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Boycotting the Sochi Winter Olympics


protest boycott sochi olympicsLesbians are “correctively” raped, gay men and women beaten to death, Russian police stand idly by.

Green MP Caroline Lucas has written to Foreign Office Minister David Lidington expressing her “deep concerns” at Russia’s anti-gay legislation and says Britain should boycott the 2014 Winter Olympics – unless it is moved from Russia.

Russia’s treatment of gay people is not just historically disgraceful, as Philip Hensher pointed out in The Independent recently, but, unlike almost everywhere else in the world, it is getting considerably worse.

A new law, passed in June, made it illegal to speak well of homosexuality in public. Violence against homosexuals and lesbians is commonplace, and horrifying in its scale, and visitors to the Sochi-based Olympics have been warned that they must act in accordance with Russia’s laws, or face the consequences.

Lucas is one of several liberal activists supporting the idea of a boycott of the Sochi Winter Olympics.

In an open letter to the UK Prime Minister David Cameron, the head of the Olympic Committee, Jacques Rogge, and other members of the International Olympic Committee (IOC), including Sebastian Coe, Stephen Fry compared the position of gay people in Russia to the position of Jews in Germany in 1936.

In both cases, laws limited their freedom, and concerted acts of violence mounted – with the connivance of the state – against their persons and their property.

And given the stories coming out of Russia over the last few months, organised violence a la Reichskristallnacht against gay bars in Moscow does not seem a completely implausible prospect.

Every time, wrote Fry, ‘a gay teenager is forced into suicide, a lesbian “correctively” raped, gay men and women beaten to death by neo-Nazi thugs while the Russian police stand idly by, the world is diminished and I for one, weep anew at seeing history repeat itself’.

Needless to say, Hensher points out, the sports establishment is, on the whole, against a boycott.

Part of this, said Hensher, is the usual response, that ‘it would be a terrible shame, after all, for all those boys and girls who have practised so long and so hard if they were to miss out on their chance of a bronze medal’.

And attendance at Sochi will be promoted with talk of the Olympics “bringing people together”.

Lamine Diack, the President of the International Association of Athletes Federation (IAAF) and member of the IOC has said that he thinks there is “no problem whatsoever” with Russia’s anti-gay laws.

Possibly a view influenced by the fact that it is illegal to be gay in Diack’s home country of Senegal where gay people face prison terms of up to five years.

David Cameron has tweeted that it would not be appropriate to boycott the 2014 Russian Winter Olympics – but that he ‘had great sympathy’ for the plight of the country’s LGBT community.

But as human rights campaigner Peter Tatchell told PinkNews: “David Cameron says he opposes a boycott of the Sochi Winter Olympics, I want to know what he is going to do to challenge homophobia in Russia.

“So far he hasn’t given any answers and if he doesn’t come up with a plan he will in affect be colluding with the Putin regime.”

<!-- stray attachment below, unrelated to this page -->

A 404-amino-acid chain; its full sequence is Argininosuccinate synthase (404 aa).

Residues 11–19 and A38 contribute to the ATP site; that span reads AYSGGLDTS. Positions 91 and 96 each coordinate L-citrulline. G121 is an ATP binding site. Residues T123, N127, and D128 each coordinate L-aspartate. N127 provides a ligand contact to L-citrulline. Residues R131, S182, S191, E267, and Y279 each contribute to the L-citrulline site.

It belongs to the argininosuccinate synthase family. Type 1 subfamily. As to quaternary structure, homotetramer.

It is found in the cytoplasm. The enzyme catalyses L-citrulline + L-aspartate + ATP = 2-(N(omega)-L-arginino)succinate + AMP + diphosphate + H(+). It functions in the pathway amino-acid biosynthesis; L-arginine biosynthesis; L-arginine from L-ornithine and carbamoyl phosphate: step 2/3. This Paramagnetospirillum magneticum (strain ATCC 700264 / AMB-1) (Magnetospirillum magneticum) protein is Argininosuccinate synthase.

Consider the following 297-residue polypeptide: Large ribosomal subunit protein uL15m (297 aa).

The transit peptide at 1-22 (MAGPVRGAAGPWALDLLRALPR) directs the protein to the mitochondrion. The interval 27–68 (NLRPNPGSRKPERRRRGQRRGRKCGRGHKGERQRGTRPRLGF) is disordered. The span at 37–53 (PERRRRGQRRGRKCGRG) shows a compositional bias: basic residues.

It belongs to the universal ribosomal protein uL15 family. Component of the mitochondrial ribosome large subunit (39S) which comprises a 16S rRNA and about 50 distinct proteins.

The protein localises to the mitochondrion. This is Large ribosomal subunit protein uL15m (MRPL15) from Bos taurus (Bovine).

Puzzled here.

How can it be considered right to go to a country that, in recent years, and with deliberation, has taken steps to prevent any expression of the rights of its gay and lesbian citizens?

A country where appalling anti-gay violence is not only commonplace, but in many instances not prevented by the forces of law and order?

In August 2012, Russian feminist punk band Pussy Riot were jailed for two years for staging an anti-Vladimir Putin protest in a Moscow cathedral on 21 February 2012, with a song that mentioned the country’s persecuted LGBT citizens.

And in July this year, the head of the Russian Orthodox Church, Patriarch Kirill of Moscow, condemned the advance of marriage equality in the West, calling it a symptom of the apocalypse, although he cautioned against punishing people for their sexuality.

On the other hand, speaking in an interview with the Associated Press last week, senior IOC member, Gerhard Heiberg of Norway, suggested that Russia could lose the games if it did not adhere to the Olympic Charter, which the country signed upon agreeing to host the event.

“They have accepted the words of the Olympic Charter and the host city contract, so either they respect it or we have to say goodbye to them,” he said.

Meanwhile, as Hensher pointed out in The Independent, gay people will go on being prosecuted and violently assaulted and murdered.

And going to Sochi will be a stain on the reputation of those who make a living from sport.

But, as Hensher says, the stain will not be a new one.

In July an organisation representing LGBT people in Russia announced it was opposed to any boycott of the 2014 Sochi Winter Olympics – because they say participation is an important way of highlighting injustice.

Maybe it is time for a bit more solidarity, and each and every Olympian should stand up wearing rainbow colours and shout “I am Spartacus!”

However, a petition calling for the 2014 Sochi Winter Olympics to be relocated to Vancouver, has gathered almost 158,000 signatures. Feel free to add yours.

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